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Fact vs. Fiction: 4 self-funding misconceptions holding employers back

Clarity on these concepts can help companies regain control over healthcare costs

It’s not revolutionary to point out the shortcomings of today’s healthcare system. For both patients and companies alike, it’s become a familiar cycle: repeated poor experiences lead to low expectations. With no alternatives in sight, we settle for the status quo of annual renewal increases and employee confusion.

For better outcomes, we need a fresh perspective. Here, we’ll break down common self-funding facts and misconceptions and ways companies can use new information to regain control over their healthcare investment.


Misconception: Claims administration is equal to claims management

Fact: Fully-insured companies pay an annual fixed premium to cover all anticipated costs. Self-funded companies pay healthcare claims as they actually occur, affording them fewer fixed costs and more opportunity to manage overall claims expense. That opportunity for savings is significant: Depending on company size, variable claims cost can account for up to 80% of total healthcare spend.

To carry out the process, companies partner with a carrier or third-party administrator to pay claims in accordance with their plans. But claims administration on its own doesn’t lead to lower costs.

TPA claims administration functionality is often limited to ensuring claims are paid and applying a generic discount to overall costs. In contrast, claims management independently acts with your interests in mind to reduce the variable claims expense. This process involves individually auditing claims, using workforce-specific data to keep employees healthy and proactively supporting high-cost claimants – functions legacy insurance carriers aren’t built for.


Misconception: A network discount is the most effective way to manage claims cost

Fact: Most employers use a network discount negotiated by a carrier or TPA to help them save on claims expense. Typically, these discounts hover around 50% between carriers, meaning that regardless of your carrier or TPA arrangement most companies access relatively the same discount on procedure costs.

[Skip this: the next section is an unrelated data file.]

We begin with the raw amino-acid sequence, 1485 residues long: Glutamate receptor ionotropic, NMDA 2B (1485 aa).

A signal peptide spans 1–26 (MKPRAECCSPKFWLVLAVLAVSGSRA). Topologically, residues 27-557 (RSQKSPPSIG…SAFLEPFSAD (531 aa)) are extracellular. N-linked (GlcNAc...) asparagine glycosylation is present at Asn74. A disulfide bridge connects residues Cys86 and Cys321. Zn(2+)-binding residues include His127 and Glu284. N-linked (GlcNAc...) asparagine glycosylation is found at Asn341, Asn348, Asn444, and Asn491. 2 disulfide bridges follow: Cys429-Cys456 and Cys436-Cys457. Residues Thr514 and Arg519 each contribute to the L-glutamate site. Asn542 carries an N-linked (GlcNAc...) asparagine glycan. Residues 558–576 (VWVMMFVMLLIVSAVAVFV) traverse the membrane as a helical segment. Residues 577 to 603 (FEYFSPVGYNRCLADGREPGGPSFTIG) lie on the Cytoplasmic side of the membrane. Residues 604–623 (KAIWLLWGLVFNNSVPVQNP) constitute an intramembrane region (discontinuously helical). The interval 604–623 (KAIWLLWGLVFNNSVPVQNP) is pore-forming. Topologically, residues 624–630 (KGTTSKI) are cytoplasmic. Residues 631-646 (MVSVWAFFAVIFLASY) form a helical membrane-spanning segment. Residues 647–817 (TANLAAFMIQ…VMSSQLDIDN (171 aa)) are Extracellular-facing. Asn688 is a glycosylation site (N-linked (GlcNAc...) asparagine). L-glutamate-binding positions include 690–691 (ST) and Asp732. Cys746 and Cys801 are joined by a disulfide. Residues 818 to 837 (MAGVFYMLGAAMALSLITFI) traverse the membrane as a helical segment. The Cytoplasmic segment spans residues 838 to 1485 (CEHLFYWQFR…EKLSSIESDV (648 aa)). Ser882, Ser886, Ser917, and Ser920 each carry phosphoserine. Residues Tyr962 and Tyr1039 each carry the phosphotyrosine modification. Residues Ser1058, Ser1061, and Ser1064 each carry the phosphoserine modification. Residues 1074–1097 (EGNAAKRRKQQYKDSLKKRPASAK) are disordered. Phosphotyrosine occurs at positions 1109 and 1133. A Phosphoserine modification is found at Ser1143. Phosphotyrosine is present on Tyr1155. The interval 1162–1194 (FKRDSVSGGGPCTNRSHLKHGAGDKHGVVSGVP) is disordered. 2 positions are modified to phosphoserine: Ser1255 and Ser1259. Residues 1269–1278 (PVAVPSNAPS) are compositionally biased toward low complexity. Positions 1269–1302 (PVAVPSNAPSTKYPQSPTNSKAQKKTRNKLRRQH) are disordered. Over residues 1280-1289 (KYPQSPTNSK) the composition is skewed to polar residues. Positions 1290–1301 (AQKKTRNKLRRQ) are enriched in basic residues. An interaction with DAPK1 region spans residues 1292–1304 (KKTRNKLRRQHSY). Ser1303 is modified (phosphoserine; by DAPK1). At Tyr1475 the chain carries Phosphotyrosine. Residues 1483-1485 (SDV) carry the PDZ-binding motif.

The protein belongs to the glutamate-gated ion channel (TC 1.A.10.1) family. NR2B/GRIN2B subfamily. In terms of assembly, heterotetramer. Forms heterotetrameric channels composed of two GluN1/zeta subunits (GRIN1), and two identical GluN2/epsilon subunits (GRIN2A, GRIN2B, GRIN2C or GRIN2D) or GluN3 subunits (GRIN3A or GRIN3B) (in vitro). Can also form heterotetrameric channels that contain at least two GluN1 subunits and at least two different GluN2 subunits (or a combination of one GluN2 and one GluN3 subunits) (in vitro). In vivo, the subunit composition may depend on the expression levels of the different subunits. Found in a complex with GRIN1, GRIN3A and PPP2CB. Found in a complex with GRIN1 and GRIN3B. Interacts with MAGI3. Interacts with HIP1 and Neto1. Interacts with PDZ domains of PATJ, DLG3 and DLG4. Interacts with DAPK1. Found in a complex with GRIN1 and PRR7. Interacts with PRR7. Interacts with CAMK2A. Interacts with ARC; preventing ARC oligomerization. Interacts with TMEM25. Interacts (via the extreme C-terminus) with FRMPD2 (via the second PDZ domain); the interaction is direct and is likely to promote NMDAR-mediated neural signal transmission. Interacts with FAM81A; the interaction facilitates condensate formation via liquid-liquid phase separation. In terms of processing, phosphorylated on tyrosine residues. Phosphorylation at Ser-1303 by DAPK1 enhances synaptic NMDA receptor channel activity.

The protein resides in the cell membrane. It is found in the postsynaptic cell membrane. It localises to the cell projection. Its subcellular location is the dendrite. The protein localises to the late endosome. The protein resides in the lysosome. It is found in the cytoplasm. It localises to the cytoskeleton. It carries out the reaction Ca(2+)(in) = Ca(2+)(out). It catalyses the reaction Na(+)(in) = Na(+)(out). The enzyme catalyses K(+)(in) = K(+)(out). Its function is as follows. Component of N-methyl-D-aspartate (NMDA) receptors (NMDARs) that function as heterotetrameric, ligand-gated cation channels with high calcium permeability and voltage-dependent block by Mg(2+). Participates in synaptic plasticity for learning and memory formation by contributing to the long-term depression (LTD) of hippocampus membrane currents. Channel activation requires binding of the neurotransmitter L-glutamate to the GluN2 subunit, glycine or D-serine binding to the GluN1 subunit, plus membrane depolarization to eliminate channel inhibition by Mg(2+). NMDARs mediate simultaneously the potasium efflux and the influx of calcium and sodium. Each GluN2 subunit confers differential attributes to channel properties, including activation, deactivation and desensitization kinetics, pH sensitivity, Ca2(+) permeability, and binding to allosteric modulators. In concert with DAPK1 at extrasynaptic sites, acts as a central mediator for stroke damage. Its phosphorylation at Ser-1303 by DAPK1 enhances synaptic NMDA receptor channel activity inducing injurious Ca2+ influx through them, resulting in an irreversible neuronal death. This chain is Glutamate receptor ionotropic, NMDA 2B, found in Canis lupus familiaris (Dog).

Yet deeper savings opportunities exist beyond network discounts. And to access them, it helps to understand the basic economics of medical pricing.

Providers set their own “chargemaster” rates for services. As a result, in-network procedure prices for the same service vary widely within the same ZIP code; a knee arthroscopy in Charlotte NC can cost anywhere from $1,993 to more than $18,819 depending on the facility.



Related: Request a custom price variance report for your market to see how your claims costs can vary.


Companies risk overpaying, even with a discount in place, when no one is paying attention to utilization patterns at highest-cost facilities. Without the ability to identify these instances before employees get care, let them know of their options and guide them to the highest value facilities, overspending at these highest-cost facilities can have a significant effect on overall claims expense.


Misconception: A change in health plans will be too disruptive to my employees

Fact: Employees deeply value their benefits. According to Glassdoor’s Employment Confidence Survey, nearly four in five (79%) of employees would prefer new or additional benefits to a pay increase.

Yet it’s clear that healthcare hasn’t kept up its end of the bargain. Only 57% of consumers report experiencing good customer service from their insurers. They’re also paying more than ever in their share of medical bills, are less sure of how to use their healthcare benefits and must often navigate the confusing and expensive system on their own.

Compare those stats to those from our book of business:

  • 93% of employees feel more confident making healthcare decisions after speaking with a Healthgram advisor
  • Companies report a 30% decrease in time spent addressing employee questions after moving to Healthgram
  • 77% of companies feel more confident in Healthgram’s ability to manage employee issues than their previous carrier or administrator

Change is never easy, but with the right partners and guidance, a better employee experience and deeper savings are within reach.


Misconception: The more vendors we work with, the more competitive our benefits will be

Fact: Giving your team access to wellness programs, customer service, case management and plan insight data are key elements in a managed health plan. However, disconnected systems can have limited impact at best, and at worst increase confusion for employees due to multiple contact points and incomplete information.

Think about the current ecosystem: In addition to your legacy carrier or administrator, you may have a wellness program vendor, advocacy company and others. Your team or employees may even work with multiple contacts or departments within each entity.



Companies are taking advantage of more comprehensive healthcare models that build these functionalities into one system. 18 percent of mid-sized and large employers make all or most of their benefit offerings accessible to employees on a single, fully integrated platform. Another 19 percent say they are working towards full integration. Furthermore, the J.D. Power 2017 Member Health Plan Study found health plans that utilize an integrated delivery system outperform traditional health plans on every factor measured in the study, including member satisfaction.


Partnering with the right health plan administrator can ensure proper management of your healthcare investment. Start by requesting a custom price variance report for your ZIP code to discover where you could be overpaying.


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